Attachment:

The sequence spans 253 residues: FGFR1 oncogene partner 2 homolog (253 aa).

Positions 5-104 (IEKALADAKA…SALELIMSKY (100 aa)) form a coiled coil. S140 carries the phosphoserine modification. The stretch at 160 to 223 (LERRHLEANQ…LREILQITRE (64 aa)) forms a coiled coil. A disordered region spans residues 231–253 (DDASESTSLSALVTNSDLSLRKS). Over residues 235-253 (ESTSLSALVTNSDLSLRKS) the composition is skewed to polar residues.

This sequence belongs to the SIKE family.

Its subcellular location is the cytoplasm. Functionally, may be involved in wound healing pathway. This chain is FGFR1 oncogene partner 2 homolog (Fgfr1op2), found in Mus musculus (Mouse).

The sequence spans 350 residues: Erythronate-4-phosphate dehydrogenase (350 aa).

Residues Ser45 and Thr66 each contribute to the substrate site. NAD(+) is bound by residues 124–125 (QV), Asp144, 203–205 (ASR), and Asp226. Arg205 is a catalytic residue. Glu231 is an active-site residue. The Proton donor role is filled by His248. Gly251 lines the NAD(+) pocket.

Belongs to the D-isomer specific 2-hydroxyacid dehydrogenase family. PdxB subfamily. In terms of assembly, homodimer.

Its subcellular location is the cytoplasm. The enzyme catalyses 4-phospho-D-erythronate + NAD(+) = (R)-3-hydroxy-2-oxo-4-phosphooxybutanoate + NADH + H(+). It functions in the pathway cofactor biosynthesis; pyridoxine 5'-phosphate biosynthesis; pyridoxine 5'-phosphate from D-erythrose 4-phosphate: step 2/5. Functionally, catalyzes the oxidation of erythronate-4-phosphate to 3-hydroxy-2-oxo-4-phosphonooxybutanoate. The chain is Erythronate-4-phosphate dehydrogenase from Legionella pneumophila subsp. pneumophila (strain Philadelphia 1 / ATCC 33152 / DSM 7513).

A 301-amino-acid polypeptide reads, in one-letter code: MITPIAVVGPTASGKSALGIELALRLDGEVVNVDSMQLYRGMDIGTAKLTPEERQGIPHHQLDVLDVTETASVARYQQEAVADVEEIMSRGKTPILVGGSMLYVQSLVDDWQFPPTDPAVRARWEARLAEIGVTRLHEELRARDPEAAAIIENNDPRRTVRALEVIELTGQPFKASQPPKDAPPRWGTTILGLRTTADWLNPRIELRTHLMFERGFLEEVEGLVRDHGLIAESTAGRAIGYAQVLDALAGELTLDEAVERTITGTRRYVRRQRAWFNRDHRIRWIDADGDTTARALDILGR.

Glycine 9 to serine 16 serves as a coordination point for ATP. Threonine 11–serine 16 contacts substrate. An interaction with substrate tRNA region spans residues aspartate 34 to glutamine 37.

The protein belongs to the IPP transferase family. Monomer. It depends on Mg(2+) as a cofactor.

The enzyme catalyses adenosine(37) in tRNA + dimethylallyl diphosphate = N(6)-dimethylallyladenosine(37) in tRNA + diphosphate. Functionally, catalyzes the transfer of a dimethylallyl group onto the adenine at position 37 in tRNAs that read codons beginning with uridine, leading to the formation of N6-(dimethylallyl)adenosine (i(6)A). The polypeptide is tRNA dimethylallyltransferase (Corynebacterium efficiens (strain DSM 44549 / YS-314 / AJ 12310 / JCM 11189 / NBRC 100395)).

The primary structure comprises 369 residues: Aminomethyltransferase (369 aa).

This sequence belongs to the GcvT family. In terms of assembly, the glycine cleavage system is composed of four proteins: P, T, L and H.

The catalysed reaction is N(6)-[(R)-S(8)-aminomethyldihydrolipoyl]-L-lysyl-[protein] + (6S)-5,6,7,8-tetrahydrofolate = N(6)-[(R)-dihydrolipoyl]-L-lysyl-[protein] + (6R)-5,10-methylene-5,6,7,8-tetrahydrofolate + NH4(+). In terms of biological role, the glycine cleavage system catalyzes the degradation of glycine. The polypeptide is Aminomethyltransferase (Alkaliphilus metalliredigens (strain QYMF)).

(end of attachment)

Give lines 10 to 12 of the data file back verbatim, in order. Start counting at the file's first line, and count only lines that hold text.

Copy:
Glycine 9 to serine 16 serves as a coordination point for ATP. Threonine 11–serine 16 contacts substrate. An interaction with substrate tRNA region spans residues aspartate 34 to glutamine 37.

The protein belongs to the IPP transferase family. Monomer. It depends on Mg(2+) as a cofactor.

The enzyme catalyses adenosine(37) in tRNA + dimethylallyl diphosphate = N(6)-dimethylallyladenosine(37) in tRNA + diphosphate. Functionally, catalyzes the transfer of a dimethylallyl group onto the adenine at position 37 in tRNAs that read codons beginning with uridine, leading to the formation of N6-(dimethylallyl)adenosine (i(6)A). The polypeptide is tRNA dimethylallyltransferase (Corynebacterium efficiens (strain DSM 44549 / YS-314 / AJ 12310 / JCM 11189 / NBRC 100395)).